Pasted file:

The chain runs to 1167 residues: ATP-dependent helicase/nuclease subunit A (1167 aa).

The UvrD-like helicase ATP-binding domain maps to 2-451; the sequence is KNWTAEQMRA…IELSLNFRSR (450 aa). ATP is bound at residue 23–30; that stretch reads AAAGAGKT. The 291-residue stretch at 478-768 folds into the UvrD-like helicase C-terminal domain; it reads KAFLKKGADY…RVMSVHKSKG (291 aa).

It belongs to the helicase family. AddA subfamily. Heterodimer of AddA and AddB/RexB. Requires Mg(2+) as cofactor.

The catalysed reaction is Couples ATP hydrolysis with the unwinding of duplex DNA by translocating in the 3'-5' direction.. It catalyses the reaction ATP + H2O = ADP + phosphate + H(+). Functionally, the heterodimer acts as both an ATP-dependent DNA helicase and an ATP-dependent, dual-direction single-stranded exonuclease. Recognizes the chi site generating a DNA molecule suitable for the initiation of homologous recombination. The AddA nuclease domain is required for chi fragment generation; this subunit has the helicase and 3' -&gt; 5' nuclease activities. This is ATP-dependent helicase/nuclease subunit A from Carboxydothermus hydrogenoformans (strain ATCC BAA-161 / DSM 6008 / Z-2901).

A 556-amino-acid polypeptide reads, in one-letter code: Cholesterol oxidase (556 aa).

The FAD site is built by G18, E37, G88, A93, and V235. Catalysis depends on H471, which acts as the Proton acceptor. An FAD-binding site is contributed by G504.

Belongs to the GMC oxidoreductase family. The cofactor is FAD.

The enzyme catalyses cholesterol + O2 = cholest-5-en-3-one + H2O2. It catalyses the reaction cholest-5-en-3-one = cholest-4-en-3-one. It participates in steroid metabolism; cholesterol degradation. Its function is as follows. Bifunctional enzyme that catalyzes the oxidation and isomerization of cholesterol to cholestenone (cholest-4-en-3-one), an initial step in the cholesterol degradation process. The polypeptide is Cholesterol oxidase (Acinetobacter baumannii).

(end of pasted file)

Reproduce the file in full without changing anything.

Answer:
The chain runs to 1167 residues: ATP-dependent helicase/nuclease subunit A (1167 aa).

The UvrD-like helicase ATP-binding domain maps to 2-451; the sequence is KNWTAEQMRA…IELSLNFRSR (450 aa). ATP is bound at residue 23–30; that stretch reads AAAGAGKT. The 291-residue stretch at 478-768 folds into the UvrD-like helicase C-terminal domain; it reads KAFLKKGADY…RVMSVHKSKG (291 aa).

It belongs to the helicase family. AddA subfamily. Heterodimer of AddA and AddB/RexB. Requires Mg(2+) as cofactor.

The catalysed reaction is Couples ATP hydrolysis with the unwinding of duplex DNA by translocating in the 3'-5' direction.. It catalyses the reaction ATP + H2O = ADP + phosphate + H(+). Functionally, the heterodimer acts as both an ATP-dependent DNA helicase and an ATP-dependent, dual-direction single-stranded exonuclease. Recognizes the chi site generating a DNA molecule suitable for the initiation of homologous recombination. The AddA nuclease domain is required for chi fragment generation; this subunit has the helicase and 3' -&gt; 5' nuclease activities. This is ATP-dependent helicase/nuclease subunit A from Carboxydothermus hydrogenoformans (strain ATCC BAA-161 / DSM 6008 / Z-2901).

A 556-amino-acid polypeptide reads, in one-letter code: Cholesterol oxidase (556 aa).

The FAD site is built by G18, E37, G88, A93, and V235. Catalysis depends on H471, which acts as the Proton acceptor. An FAD-binding site is contributed by G504.

Belongs to the GMC oxidoreductase family. The cofactor is FAD.

The enzyme catalyses cholesterol + O2 = cholest-5-en-3-one + H2O2. It catalyses the reaction cholest-5-en-3-one = cholest-4-en-3-one. It participates in steroid metabolism; cholesterol degradation. Its function is as follows. Bifunctional enzyme that catalyzes the oxidation and isomerization of cholesterol to cholestenone (cholest-4-en-3-one), an initial step in the cholesterol degradation process. The polypeptide is Cholesterol oxidase (Acinetobacter baumannii).